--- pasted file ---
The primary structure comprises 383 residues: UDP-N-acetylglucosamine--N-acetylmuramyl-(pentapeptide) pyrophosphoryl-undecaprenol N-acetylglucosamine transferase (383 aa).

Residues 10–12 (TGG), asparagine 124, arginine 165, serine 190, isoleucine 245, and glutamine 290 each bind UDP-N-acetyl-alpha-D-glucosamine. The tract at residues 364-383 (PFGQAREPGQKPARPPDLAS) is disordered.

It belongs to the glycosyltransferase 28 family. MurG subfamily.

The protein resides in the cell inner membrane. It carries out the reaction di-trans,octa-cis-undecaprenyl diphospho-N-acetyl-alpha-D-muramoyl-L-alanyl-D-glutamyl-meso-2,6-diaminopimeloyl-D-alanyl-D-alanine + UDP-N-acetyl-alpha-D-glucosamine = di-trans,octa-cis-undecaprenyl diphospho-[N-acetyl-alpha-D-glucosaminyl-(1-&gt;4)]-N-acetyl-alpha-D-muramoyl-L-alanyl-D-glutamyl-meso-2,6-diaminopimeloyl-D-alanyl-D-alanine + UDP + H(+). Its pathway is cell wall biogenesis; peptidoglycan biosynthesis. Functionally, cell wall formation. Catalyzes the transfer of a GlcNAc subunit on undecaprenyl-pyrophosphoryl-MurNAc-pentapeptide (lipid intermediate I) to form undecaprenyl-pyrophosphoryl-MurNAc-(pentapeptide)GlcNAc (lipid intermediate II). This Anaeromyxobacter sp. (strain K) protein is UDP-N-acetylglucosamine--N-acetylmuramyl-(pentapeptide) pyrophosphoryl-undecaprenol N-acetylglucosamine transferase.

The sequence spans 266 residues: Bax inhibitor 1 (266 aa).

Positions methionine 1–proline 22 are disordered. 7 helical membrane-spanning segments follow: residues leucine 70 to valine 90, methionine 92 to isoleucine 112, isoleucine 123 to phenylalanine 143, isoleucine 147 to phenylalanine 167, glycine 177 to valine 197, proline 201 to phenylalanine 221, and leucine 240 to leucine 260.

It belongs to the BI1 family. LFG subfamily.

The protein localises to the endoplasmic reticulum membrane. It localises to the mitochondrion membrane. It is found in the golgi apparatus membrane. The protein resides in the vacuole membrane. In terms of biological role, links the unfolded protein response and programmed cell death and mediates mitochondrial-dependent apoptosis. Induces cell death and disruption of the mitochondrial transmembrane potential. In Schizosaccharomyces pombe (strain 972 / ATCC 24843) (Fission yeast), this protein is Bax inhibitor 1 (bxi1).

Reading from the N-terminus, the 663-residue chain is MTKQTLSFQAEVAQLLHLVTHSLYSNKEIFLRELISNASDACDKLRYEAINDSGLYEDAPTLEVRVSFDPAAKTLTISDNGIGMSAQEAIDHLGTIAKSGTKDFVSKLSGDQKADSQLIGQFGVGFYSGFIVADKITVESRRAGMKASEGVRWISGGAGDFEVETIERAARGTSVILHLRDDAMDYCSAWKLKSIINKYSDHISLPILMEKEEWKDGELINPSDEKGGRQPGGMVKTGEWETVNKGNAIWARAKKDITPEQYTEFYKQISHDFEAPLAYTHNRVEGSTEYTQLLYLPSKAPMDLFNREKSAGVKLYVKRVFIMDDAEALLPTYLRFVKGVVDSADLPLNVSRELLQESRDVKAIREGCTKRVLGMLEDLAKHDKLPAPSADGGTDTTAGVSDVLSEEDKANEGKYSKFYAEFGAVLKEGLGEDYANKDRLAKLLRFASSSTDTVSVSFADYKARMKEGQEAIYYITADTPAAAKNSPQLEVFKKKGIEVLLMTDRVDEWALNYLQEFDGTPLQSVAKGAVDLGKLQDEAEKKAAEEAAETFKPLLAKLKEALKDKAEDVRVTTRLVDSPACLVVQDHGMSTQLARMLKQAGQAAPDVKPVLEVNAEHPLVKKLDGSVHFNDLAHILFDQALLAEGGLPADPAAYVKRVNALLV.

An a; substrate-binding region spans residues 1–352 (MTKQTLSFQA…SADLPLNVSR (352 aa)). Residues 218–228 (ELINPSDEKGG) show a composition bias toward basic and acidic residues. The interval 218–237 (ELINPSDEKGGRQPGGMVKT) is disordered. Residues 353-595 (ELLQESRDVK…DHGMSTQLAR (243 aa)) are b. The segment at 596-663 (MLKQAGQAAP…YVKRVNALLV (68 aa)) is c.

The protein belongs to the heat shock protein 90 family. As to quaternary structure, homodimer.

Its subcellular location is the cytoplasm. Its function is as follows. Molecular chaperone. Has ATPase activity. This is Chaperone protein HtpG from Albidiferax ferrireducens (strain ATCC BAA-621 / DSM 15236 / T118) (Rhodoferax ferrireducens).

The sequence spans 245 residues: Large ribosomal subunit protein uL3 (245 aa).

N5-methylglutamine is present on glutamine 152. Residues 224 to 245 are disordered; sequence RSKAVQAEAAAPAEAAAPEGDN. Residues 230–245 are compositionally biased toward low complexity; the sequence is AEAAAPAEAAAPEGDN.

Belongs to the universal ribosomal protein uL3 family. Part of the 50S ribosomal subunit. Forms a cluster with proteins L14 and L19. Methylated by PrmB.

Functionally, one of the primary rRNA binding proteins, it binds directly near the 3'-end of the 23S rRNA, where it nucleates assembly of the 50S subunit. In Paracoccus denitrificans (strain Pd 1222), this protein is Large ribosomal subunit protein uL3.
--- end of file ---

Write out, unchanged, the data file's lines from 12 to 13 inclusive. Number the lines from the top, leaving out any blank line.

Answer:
Its subcellular location is the cytoplasm. Its function is as follows. Molecular chaperone. Has ATPase activity. This is Chaperone protein HtpG from Albidiferax ferrireducens (strain ATCC BAA-621 / DSM 15236 / T118) (Rhodoferax ferrireducens).

The sequence spans 245 residues: Large ribosomal subunit protein uL3 (245 aa).